Figure 1Bb shows the relation between BCVA of eyes with CHRS and the distance of CHRS to the foveal center. The BCVA of eyes with CHRS in the foveola (i.e., within a distance of 300 µm from the foveal center; (Figure 1C) varied considerably (Figure 1Bb). Although the mean BCVA of eyes with CHRS within a distance of 300 µm to the foveal center was smaller (0.58±0.23; n= 15) than that of eyes with CHRS outside the foveola (0.78±0.18; n=5), this difference was not significant (P>0.05).

Defects of EZ and IZ lines reflect deconstruction of photoreceptor segments. Figure 1Bc shows the relation between the width of the CHRS-associated EZ line defect and the distance of the CHRS to the foveal center. In different eyes, the width of the EZ line defect varied considerably within the foveola. There were no correlations between the BCVA and the distance of CHRS to the foveal center and the width of the EZ line defect, respectively (data not shown).

Formation and morphological alterations of hyperreflective structures in the fovea. Figures 2A-2C shows examples of early stages of CHRS formation in the outer fovea. The SD-OCT scans of Figure 2A were recorded in an eye with Choroidal Neovascularization (CNV) that was treated with intravitreal ranibizumab (Lucentis). CHRS formed after a transient serous detachment of the fovea from the RPE (first visit). After reattachment of the fovea, the outer fovea contained irregularly shaped clumps of hyperreflective material near the ELM (1 month). The photoreceptor layer between the ELM and RPE was also hyperreflective. Thereafter, a CHRS was formed which was connected to a clump of the hyperreflective material (2.2 months).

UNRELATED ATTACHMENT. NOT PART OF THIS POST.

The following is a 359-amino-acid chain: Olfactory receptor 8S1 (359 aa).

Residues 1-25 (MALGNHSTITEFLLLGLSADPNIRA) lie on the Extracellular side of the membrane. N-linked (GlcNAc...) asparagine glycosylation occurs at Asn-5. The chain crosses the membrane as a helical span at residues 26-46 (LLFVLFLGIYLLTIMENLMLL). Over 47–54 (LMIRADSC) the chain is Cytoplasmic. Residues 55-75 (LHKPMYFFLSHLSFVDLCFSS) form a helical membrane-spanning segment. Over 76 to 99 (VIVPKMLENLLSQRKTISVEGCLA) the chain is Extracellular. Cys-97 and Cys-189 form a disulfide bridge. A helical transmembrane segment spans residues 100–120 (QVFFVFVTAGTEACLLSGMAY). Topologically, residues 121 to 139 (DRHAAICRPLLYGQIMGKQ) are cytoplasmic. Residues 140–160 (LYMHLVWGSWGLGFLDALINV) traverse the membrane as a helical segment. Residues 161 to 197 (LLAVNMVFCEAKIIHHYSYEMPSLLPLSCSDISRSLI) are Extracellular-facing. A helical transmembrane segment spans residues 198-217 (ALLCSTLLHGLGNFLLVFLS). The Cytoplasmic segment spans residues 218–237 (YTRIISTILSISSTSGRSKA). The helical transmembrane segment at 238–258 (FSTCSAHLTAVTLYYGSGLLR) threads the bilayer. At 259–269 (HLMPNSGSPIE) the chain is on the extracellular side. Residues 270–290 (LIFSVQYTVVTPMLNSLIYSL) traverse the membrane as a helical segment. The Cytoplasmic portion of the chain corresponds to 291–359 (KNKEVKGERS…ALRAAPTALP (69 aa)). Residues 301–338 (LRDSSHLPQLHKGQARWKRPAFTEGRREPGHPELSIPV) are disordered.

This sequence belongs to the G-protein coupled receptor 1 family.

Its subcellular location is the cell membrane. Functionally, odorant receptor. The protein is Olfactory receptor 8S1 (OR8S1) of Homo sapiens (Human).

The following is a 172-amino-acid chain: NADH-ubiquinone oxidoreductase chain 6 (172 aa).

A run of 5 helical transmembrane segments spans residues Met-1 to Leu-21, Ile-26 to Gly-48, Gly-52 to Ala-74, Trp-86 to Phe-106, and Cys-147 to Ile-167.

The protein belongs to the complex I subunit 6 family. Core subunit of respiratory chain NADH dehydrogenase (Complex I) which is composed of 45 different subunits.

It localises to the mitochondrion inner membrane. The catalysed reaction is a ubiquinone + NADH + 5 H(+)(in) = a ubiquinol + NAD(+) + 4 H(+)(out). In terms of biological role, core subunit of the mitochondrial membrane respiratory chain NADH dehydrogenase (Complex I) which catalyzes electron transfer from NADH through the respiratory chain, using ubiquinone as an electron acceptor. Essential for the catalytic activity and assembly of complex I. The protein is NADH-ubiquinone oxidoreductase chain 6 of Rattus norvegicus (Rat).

Figure 2B shows scans recorded in an eye with ocular ischemia syndrome in which two CHRS developed in the central fovea. The RPE of the foveola was thickened; this was associated with an anterior displacement of the ELM, EZ, and IZ lines. The scans shown in Figure 2C were recorded in an eye with AdultOnset Foveomacular Vitelliform Dystrophy (AOFVD). There was a broad area with defects of the ELM, EZ, and IZ lines in the central fovea; in this area, the hyperreflective material in the subretinal space protruded towards the foveal neuroretina. The reflectivity of two CHRS increased within 6.5 months after the first visit; both CHRS were connected to the hyperreflective subretinal material. Figure 2D shows a scan obtained in another eye with AOFVD. The HFL and ONL above the area with broad defects of the ELM, EZ, and IZ lines contained large irregularly formed clumps of hyperreflective material. The subretinal space comprised hyperreflective material which partly represented the RPE that was detached from Bruch’s membrane. The hyperreflective deposits in the ONL and HFL of the fovea extended at various sites into the subretinal space.

Figure 2E shows SD-OCT scans recorded in both eyes of a patient with dry AMD. The scans of the left eye display a CHRS in the HFL and ONL while the scans of the right eye show irregularly arranged hyperreflective material in the HFL and ONL of the fovea. In both eyes, the hyperreflective structures in the outer neuroretina were located in front of large drusen and were connected to the RPE. In the right eye, a hyperreflective patch developed in the Inner Nuclear Layer (INL) after the partial regression of the hyperreflective material in the HFL.